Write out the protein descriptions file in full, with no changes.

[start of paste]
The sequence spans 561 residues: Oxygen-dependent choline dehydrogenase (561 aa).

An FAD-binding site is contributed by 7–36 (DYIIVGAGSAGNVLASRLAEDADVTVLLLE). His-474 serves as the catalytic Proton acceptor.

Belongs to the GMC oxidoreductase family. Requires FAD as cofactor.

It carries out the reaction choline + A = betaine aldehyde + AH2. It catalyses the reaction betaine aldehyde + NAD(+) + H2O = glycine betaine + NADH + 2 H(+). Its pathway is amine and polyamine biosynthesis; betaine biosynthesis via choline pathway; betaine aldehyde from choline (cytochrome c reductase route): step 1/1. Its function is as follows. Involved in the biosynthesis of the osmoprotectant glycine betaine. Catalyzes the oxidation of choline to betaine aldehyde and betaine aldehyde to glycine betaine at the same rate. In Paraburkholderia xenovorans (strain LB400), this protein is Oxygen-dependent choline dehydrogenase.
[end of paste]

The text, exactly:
The sequence spans 561 residues: Oxygen-dependent choline dehydrogenase (561 aa).

An FAD-binding site is contributed by 7–36 (DYIIVGAGSAGNVLASRLAEDADVTVLLLE). His-474 serves as the catalytic Proton acceptor.

Belongs to the GMC oxidoreductase family. Requires FAD as cofactor.

It carries out the reaction choline + A = betaine aldehyde + AH2. It catalyses the reaction betaine aldehyde + NAD(+) + H2O = glycine betaine + NADH + 2 H(+). Its pathway is amine and polyamine biosynthesis; betaine biosynthesis via choline pathway; betaine aldehyde from choline (cytochrome c reductase route): step 1/1. Its function is as follows. Involved in the biosynthesis of the osmoprotectant glycine betaine. Catalyzes the oxidation of choline to betaine aldehyde and betaine aldehyde to glycine betaine at the same rate. In Paraburkholderia xenovorans (strain LB400), this protein is Oxygen-dependent choline dehydrogenase.